Greetings from Miyagi Prefecture!

After the first 2 days of fun in Fukushima, our group of travel writers quickly moved to Miyagi Prefecture, a home of around 2 millions of locals. I could be biased, but I feel that these locals are one of the friendliest in Japan! One of them is this staff I met at a cozy seafood restaurant during dinner. But, that's for later!
Meet Maki-chan!
The trip in Miyagi started out from a small city called Matsushima. As I wrote in my previous post, Matsushima is one of the loveliest city I've visited in Japan. Maybe it was the perfect weather, the sea or its friendly locals. It got me thinking to myself, 'what a nice place to retire and grow old'.

Matsushima is located facing the North Pacific Ocean. This gave the locals and visitors a beautiful view of the sea all day long. However, this beautiful ocean gave a striking blow to the city through a devastating tsunami in 2011. Even though the damage was massive, Matsushima remained strong and reopened most of its tourism facilities in just 2 months after the catastrophe.

Today, Matsushima is famous for a lot of tourism destination. One of it is Kanrantei, a restored traditional tea drinking house with a great view facing the ocean! What a relaxing place to visit after a long tiring day.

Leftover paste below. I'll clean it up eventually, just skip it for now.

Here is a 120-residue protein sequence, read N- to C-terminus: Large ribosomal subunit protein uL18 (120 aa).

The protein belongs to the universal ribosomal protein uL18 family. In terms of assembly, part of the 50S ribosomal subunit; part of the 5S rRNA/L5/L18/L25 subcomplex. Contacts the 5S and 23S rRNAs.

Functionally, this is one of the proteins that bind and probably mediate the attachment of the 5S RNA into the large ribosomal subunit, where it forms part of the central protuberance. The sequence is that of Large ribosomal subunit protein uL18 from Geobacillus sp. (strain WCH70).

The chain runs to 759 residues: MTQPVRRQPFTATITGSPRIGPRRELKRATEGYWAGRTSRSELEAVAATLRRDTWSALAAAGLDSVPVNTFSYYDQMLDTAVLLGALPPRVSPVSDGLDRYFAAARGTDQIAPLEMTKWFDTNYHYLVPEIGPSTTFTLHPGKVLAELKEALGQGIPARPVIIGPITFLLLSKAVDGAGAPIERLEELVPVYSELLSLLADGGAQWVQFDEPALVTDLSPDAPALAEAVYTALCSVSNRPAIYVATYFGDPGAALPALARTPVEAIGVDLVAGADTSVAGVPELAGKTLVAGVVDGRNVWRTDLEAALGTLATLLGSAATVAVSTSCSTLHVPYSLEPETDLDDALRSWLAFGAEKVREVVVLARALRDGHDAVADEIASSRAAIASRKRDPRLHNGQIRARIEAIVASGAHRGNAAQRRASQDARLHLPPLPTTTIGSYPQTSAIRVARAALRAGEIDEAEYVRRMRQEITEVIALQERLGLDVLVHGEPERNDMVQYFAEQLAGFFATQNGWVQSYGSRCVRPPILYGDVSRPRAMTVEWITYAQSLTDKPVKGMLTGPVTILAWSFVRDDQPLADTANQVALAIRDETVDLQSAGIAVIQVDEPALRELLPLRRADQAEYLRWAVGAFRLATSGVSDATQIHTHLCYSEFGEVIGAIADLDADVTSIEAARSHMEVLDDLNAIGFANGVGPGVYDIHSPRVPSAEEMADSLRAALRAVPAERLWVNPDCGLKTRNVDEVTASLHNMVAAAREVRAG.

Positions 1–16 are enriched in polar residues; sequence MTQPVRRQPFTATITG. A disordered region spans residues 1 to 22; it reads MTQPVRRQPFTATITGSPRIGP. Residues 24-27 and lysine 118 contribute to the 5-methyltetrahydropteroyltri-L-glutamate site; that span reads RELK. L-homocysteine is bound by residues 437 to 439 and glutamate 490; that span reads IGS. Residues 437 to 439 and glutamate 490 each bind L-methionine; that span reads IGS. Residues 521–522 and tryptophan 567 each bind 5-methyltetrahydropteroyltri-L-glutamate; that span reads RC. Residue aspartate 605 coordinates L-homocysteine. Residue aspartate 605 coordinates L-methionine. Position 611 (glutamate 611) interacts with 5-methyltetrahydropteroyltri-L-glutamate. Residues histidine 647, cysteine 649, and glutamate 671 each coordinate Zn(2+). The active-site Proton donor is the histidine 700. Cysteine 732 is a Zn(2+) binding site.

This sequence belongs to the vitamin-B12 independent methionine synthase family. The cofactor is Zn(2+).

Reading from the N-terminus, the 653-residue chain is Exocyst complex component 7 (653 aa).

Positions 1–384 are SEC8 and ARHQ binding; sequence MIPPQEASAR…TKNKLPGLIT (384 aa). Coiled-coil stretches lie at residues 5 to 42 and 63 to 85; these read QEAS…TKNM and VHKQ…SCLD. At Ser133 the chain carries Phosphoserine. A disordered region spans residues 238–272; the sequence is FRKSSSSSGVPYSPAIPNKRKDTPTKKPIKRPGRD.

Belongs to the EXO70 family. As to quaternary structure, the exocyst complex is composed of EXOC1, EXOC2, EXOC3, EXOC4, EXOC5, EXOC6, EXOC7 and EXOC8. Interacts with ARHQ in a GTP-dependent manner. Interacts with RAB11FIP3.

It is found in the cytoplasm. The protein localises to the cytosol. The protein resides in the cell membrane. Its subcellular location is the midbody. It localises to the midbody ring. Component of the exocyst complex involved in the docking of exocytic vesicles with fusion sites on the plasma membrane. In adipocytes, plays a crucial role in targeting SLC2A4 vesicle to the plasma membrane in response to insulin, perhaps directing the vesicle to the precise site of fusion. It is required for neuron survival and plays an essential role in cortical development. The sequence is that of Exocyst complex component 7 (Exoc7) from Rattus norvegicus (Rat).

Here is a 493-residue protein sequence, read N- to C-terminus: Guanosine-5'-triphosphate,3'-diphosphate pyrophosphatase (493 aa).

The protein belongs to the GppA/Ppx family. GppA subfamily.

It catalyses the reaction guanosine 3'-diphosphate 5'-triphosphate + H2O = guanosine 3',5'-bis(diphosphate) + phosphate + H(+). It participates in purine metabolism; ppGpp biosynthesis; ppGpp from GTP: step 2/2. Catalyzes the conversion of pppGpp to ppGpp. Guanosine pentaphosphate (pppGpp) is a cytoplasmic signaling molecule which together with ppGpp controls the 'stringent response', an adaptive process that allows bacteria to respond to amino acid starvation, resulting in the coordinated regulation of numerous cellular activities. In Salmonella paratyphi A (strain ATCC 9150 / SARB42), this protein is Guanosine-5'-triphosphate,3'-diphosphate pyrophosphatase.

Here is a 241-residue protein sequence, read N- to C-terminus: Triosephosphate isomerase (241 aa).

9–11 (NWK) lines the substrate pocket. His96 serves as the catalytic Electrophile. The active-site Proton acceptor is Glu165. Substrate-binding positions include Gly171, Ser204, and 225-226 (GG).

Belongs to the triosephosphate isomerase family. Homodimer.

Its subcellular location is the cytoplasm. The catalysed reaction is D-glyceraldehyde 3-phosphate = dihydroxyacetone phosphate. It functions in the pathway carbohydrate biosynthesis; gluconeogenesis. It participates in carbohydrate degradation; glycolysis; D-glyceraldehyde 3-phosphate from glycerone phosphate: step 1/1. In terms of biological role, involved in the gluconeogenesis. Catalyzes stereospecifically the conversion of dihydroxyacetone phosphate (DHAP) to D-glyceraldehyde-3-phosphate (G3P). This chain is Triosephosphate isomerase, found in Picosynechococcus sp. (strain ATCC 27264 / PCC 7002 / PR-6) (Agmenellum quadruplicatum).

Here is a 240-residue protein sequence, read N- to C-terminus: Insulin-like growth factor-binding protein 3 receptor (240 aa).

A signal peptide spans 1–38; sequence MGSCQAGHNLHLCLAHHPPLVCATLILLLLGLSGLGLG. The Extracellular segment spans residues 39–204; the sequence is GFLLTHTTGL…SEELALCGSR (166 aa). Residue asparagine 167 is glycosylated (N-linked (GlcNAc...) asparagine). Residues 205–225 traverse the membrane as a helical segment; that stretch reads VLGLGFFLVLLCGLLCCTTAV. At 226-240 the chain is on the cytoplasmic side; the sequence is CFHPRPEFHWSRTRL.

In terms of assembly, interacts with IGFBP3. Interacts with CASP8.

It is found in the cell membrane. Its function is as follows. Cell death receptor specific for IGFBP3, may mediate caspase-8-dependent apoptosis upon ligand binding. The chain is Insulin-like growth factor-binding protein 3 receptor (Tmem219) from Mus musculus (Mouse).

Inside the tea house.
Winter survival kit.
Keeping warm because the temperature was below 20 degree Celcius.
A tourism boat ready to take tourists around Matsushima.
Other than Kanrantei, we had a short historical visitation to Zuiganji Temple. Here, I saw the reflection of Matsushima's true beauty and zen. It was a very peaceful temple that offers a long walk under the cedar trees. Most of these trees were damaged by the tsunami, but some of it stood strong, believed to be reflecting the locals' spirit and hope for a restored Matsushima

Upon entering the temple, I was introduced to Omikuji. It is a traditional belief, passed down and practiced through ages. Omikuji are random fortune telling papers that locals take on temples' gates. If the paper reads out bad omen, the holder must tie the paper on the strings provided in order to turn his bad omen into good fortune. 
Omikuji dolls.
Several traditional beliefs practiced through times. Above: omikuji papers filled with bad omens, below: Wishes and prayers written down for god to see and fulfill.
Behind this carved stone are caves to keep ashes of the deceased monks.
Zuiganji, a Buddhist temple with a lot of historical values.
Did a short interview for the local Matsushima news TV at Zuiganji Temple.
Mesmerized by Matsushima, I thought that I was done for the day. It turned out, Matsushima had another surprise for me, which is the Matsushima Panorama House. This beautiful meeting place, event space and cafe, offers a great view of the Matsushima Bay. To add it up, cherry blossoms were all over this panorama house, making it even more beautiful in spring. 

Our group spent a few hours that felt more like a few minutes. You know what they say, time flies when you are having fun! 
Welcome to Matsushima Panorama House.
Casual after-work conversation.
Uphill road with sakura trees from left to right.
More sakura trees!
Viewing balcony.